In FIG. 4, a four-material apochromatic lens quintuplet according to the present invention is illustrated in which two different optical glasses and two different fluidal liquids are used to make the five lens elements comprising the system. The lens quintuplet of FIG. 4 has an aperture diameter of 6 inches and a focal ratio of f/10. The two optical glasses used are Schott BK7 and Schott F2 glasses, and the fluidal liquids used are Cargille liquids uniquely identified by the code numbers 550206 and 400513. As explained above in connection with the lens system of FIG. 3, the designation "550206" indicates the particular Cargille liquid whose index of refraction at the sodium D line has the value 1.550 to the third decimal place, and whose Abbe number has the value 20.6 to the first decimal place. According to the same convention, the designation "400513" indicates the particular Cargille liquid whose index of refraction at the sodium D line has the value 1.400 to the third decimal place, and whose Abbe number has the value 51.3 to the first decimal place.

The optical prescription for the three-color lens quintuplet shown in FIG. 4 is given in tabular format as follows:

              TABLE V______________________________________Surface  Radius      ThicknessNo.    (inches)    (inches)  ND                              VD                                   Material______________________________________1      21.913      0.650     1.5168                              64.17                                   BK72      -73.825     0.010     1.5500                              20.60                                   5502063      98.195      0.350     1.6200                              36.37                                   F24      11.005      0.095     1.4000                              51.30                                   4005135      13.864      0.650     1.5168                              64.17                                   BK76      341.878     56.524               Air7      (focal surface)______________________________________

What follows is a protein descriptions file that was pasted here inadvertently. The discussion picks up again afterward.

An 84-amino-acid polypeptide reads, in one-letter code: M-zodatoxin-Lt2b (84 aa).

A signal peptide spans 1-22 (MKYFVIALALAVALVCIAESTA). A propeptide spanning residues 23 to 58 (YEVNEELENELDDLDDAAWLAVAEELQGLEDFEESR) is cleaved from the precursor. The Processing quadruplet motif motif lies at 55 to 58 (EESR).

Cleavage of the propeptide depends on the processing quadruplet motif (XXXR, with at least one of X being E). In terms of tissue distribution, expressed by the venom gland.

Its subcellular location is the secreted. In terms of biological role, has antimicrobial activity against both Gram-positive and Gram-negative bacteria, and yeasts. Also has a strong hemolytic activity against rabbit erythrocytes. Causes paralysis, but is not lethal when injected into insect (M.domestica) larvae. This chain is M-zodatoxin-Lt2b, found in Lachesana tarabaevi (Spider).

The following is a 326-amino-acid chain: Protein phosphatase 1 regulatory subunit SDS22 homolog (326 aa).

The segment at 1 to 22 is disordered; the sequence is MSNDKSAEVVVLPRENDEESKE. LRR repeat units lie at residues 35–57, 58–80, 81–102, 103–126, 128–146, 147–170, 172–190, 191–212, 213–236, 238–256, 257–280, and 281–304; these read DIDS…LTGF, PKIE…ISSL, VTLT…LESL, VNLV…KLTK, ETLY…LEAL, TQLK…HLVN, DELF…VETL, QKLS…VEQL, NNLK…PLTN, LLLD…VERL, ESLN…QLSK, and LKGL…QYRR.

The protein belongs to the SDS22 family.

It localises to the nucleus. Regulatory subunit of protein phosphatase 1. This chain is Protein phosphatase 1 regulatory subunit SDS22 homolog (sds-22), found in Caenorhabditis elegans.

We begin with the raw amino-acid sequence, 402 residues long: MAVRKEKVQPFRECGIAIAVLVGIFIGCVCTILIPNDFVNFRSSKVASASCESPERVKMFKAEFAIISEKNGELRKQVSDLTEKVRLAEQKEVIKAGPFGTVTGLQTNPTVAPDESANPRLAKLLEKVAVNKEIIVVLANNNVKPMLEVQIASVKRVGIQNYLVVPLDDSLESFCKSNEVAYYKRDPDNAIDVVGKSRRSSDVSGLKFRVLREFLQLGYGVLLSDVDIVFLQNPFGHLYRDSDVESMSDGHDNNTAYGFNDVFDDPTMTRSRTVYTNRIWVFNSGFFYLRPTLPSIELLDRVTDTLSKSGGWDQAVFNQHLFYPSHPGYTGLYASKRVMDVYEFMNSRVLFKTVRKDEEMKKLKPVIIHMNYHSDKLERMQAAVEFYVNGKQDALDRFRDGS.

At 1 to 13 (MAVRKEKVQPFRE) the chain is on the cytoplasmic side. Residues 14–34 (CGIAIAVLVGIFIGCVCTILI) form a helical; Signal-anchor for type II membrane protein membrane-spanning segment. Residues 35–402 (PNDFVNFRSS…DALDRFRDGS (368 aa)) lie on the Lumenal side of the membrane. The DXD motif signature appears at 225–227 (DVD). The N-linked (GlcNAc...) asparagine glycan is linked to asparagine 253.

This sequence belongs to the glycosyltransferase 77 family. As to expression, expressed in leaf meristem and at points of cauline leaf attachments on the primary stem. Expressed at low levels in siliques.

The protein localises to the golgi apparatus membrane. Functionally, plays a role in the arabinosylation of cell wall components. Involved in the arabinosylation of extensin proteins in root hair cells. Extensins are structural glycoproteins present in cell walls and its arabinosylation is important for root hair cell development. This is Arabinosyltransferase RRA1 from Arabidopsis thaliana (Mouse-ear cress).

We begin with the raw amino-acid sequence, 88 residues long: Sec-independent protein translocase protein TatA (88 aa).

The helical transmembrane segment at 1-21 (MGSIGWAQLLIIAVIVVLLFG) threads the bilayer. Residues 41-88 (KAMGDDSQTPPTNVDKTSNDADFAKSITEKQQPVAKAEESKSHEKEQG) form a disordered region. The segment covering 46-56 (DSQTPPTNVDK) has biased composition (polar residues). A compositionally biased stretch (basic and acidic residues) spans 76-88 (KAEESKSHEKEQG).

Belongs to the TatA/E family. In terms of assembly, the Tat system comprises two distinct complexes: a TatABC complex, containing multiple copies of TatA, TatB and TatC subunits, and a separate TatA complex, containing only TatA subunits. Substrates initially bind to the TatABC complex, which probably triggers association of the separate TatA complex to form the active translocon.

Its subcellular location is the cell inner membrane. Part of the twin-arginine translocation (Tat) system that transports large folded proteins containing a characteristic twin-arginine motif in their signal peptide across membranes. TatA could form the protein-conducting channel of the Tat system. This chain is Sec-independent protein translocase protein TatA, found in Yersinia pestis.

where the surfaces of the lens elements listed in Table V are numbered consecutively from left to right according to the convention explained above for Table I. In the lens quintuplet of FIG. 4, each Cargille liquid lens element is contained between a pair of glass lens elements. The bulk material cost of the five lens elements specified in Table V is approximately $64 in 1982 dollars. This cost is only slightly greater than the cost of the all-glass achromat of FIG. 1, and is less by a factor of 10 than the cost of the all-glass apochromat of FIG. 2, yet (as indicated by the RMS spot radius curves in FIG. 4) the apochromat of FIG. 4 is clearly superior to the apochromat of FIG. 2 in optical performance and has the additional advantage of being substantially unaffected by temperature changes.

FIG. 5 is a Buchdahl dispersion plot in which the primary and secondary dispersion coefficients (i.e., the coefficients η1 and η2 of the first two terms in the power series expression for refractive index derived from Buchdahl's dispersion equation) for each of 236 different Schott optical glasses are plotted as coordinates on an orthogonal Cartesian coordinate system. A straight line drawn arbitrarily through the points representing Schott BK7 glass and Schott F2 glass on the plot shown in FIG. 5 is called the "normal line for glasses". Because of a mathematical correlation between the Buchdahl dispersion plot and the Herzberger partial dispersion plot, glasses represented by points lying relatively close to the normal line for glasses in FIG. 5 have normal dispersion, and glasses represented by points lying relatively far away from the normal line for glasses in FIG. 5 have abnormal dispersion.

In FIG. 6, values of the primary and secondary Buchdahl dispersion coefficients η1 and η2 are plotted as coordinates of points representing water and a sampling of 28 rigid optical materials other than the Schott optical glasses represented in FIG. 5. Included among the rigid optical materials represented by points on the plot shown in FIG. 6 are crystalline materials such as calcium fluoride (CaF2) and potassium iodide (KI), plastic materials such as Cleartran marketed by CVD Inc. of Woburn, Massachusetts, and other types of optical glasses such as an infrared transmissive glass marketed by Schott Optical Glass Company under the catalog designation IRG11. In FIG. 7, the values for η1 and η2 are plotted as coordinates of points representing a broad selection of Cargille liquids. Points are shown in FIG. 7 for 350 different optical liquids. The normal line for glasses as shown in FIG. 5 is superimposed upon the plots in FIGS. 6 and 7 to indicate the extent to which some of the materials represented in FIGS. 6 and 7 (particularly some of the Cargille liquids represented in FIG. 7) are abnormally dispersive. From the distribution of points in FIG. 7, it is apparent that a large number of Cargille liquids have abnormal dispersion.